Author Archives: dvoraka

Foodie Friday: Pumpkin Cornmeal Dodgers

Another recipe flashback perfect for fall! The pumpkin in these dodgers really ups the flavor of a bread similar to corn bread. This recipe is based on an old southern recipe handed down through several generations, and could go either savory or sweet.

Pumpkin-Corn Meal Dodgers

1½ cups cooked pumpkin

1 teaspoon salt

1½ cups corn meal

3 tablespoons shortening

2 tablespoons syrup

  1. To the pumpkin, which has been cooked very tender and mashed free from lumps, add the salt, syrup, melted shortening, and corn meal and mix thoroughly.
  2. Have mixture just soft enough to take up by spoonfuls and pat into flat cakes in the hand.
  3. Place on a griddle or greased baking sheet and bake about 20 min. in a hot oven (I did 350*).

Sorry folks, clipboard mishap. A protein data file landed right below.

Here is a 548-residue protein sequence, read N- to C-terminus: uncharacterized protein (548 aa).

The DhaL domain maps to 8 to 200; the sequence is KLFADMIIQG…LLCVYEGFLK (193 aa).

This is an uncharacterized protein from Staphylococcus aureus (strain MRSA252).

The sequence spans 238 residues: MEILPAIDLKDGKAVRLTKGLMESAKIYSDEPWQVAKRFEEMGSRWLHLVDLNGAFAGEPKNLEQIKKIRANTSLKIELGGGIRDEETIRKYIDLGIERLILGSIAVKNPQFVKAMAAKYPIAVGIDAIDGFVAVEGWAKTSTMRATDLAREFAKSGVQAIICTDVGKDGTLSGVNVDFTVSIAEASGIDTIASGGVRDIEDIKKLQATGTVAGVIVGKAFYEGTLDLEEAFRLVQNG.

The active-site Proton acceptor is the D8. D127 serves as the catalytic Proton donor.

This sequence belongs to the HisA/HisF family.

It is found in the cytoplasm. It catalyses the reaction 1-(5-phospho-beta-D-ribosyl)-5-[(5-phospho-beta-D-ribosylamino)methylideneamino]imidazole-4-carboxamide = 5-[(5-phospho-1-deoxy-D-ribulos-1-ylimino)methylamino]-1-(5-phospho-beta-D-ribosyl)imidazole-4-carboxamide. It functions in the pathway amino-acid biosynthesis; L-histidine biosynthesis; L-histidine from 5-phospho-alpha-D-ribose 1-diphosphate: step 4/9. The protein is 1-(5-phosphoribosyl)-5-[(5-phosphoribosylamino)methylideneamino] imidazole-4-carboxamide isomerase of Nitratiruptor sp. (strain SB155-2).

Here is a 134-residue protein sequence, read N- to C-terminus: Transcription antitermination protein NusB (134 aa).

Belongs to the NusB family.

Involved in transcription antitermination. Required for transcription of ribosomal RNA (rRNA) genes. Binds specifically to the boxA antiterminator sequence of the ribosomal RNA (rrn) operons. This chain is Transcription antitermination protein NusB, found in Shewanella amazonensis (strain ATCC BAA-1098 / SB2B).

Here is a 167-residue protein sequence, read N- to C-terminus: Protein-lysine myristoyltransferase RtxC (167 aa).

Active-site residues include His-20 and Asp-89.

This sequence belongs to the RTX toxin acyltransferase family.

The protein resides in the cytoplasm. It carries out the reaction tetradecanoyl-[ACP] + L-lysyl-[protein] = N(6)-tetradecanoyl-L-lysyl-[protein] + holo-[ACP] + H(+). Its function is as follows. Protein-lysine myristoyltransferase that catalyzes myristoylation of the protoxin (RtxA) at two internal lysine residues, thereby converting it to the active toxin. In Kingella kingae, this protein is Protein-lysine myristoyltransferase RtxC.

4. If desired, the corn meal may be added to the hot pumpkin and allowed to steam with it for 10 minutes before adding the other ingredients.
  5. Also cooked or baked sweet potato may be used as a substitute for pumpkin.

Featured in the “Farmers’ Bulletin,” 955 Use of Wheat-Flour Substitutes in Baking, March 1918

These we so quick and easy to pull together! Everything was something I have on hand in the fall. The only change I would make is the cook them in a skillet. I don’t think the baking sheet I use browned them enough. Cooking them on the stove in a bit of oil would also be good!

As an added bonus, they also reheated nicely in the toaster and were delicious with the Raspberry-Apple Butter I also made 😉

Foodie Friday: Potato Chowder

We wish we could enjoy a meal together with you to celebrate Oregon Archives Month, but since that’s not an option this year, serve this delicious fall recipe up for your friends and family at home. As an added bonus, this was even better as leftovers for lunch the next day…if you have some left!

Potato Chowder